The duties of the saints in this communion with Christ.
The saints continually eye the Lord Jesus as the great Joseph, who has charge of all the granaries of the kingdom of heaven committed to him. He is the one in whom it pleased the Father to gather all things under one head, Eph. 1:10, so that from him all things might be dispensed to the saints. All treasures, all fullness, and the Spirit without measure are in him. And they eye this fullness, in reference to their condition, in these three particulars:
(1.) In the blood sacrifice not only of atonement as offered, but also of purification as poured out. “A fountain for sin and for uncleanness,” Zech. 13:1; that is, it washes them and takes them away. The saints see that they are still greatly defiled. Upon this discovery, they cry with shame, within themselves, “Unclean, unclean,” unclean in their natures, unclean in their persons, unclean in their lives; How to remove this defilement? We look first to the purifying virtue of the blood of Christ, which is able to cleanse them from all their sins, 1 John 1:7. It is the spring from which flows all the purifying virtue that will take away all their spots and stains, “make them holy and without blemish, and in the end present them glorious to himself,” Eph. 5:26, 27.
(2.) They eye the blood of Christ as the blood of sprinkling. When they come to “Jesus, the mediator of the new covenant,” they come to the “blood of sprinkling,” Heb. 12:24. Not only is there a “shedding of blood” for the remission of sin, Heb. 9:22, but there is also a “sprinkling of blood,” for the actual purification. David, sensing the pollution of sin, prays that he may be “purged with hyssop,” Psalm 51:7. It is evident that this specifically referred to the uncleanness and defilement of sin. . The cleansing virtue of the blood of Christ lies in the promises, just as the blood of sacrifices lies in the hyssop. “Therefore, having these promises, dearly beloved, let us cleanse ourselves from all filthiness of the flesh and spirit, perfecting holiness in the fear of God,” 2 Cor. 7:1. This, then, is what the saints do: they eye the blood of Christ as it is found in the promise, ready to spray out upon the soul to purify it.
(3.) The saints look upon Christ as the only dispenser of the Spirit, and the source of all grace of sanctification and holiness. They consider that, by his intercession, it is granted to him to make all the fruits of his purchase effective, to sanctify, purify, and make glorious in holiness, his whole people. They know that this is actually to be accomplished by the Spirit, according to the innumerable promises given to that end. He is to sprinkle that blood upon their souls. He is to create the holiness in them that they long for. He is to be a well of water in them, springing up to everlasting life. In this state, they look to Jesus. Faith fixes itself here, expecting him to give out the Spirit for all these ends and purposes. They mix the promises with faith, and so they become actual partakers of all this grace. This is their way. This is their communion with Christ.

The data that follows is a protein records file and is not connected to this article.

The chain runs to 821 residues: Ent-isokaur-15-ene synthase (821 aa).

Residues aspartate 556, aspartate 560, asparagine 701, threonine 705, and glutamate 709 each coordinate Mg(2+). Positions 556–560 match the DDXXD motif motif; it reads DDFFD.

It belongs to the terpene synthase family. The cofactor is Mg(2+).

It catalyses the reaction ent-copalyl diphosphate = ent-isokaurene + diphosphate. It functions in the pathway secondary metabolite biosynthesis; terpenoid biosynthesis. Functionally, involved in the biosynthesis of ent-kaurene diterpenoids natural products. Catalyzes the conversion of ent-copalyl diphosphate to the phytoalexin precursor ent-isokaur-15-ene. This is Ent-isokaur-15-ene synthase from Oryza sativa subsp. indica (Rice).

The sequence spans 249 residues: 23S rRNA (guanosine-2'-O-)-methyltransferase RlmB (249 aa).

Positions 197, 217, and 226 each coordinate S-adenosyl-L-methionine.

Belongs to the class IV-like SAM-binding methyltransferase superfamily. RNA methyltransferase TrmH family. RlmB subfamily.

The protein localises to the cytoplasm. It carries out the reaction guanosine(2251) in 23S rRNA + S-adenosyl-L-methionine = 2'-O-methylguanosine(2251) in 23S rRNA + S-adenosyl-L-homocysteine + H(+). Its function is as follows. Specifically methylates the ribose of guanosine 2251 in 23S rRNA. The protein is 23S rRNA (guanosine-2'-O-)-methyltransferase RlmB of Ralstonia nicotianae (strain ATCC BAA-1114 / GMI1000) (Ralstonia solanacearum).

[1.] the Spirit of holiness to dwell in them.
[2.] a habit of holiness to be infused in them (habitual grace).
[3.] actual assistance to work out all their duties (actual grace);
If these continue to be lacking, they can never, with all their might, power, and endeavours, perform a single act of holiness before the Lord. They know that they are insufficient in themselves. Without Christ, they can do nothing.
This is the way, the only way, to obtain full and effectual manifestations of the Spirit’s indwelling. This is the only way to have our hearts purified, our consciences purged, our sins mortified, and our graces increased. This is the way our souls are made humble, holy, zealous, believing, and Christ-like. This is the only way to make our lives fruitful, and our deaths comfortable. Let us abide in this, absorbing the stain of Christ by faith, being conformed to him to the extent allotted to us in this world, so that when we see him as he is, we may be like him.
Adapted from John Owen.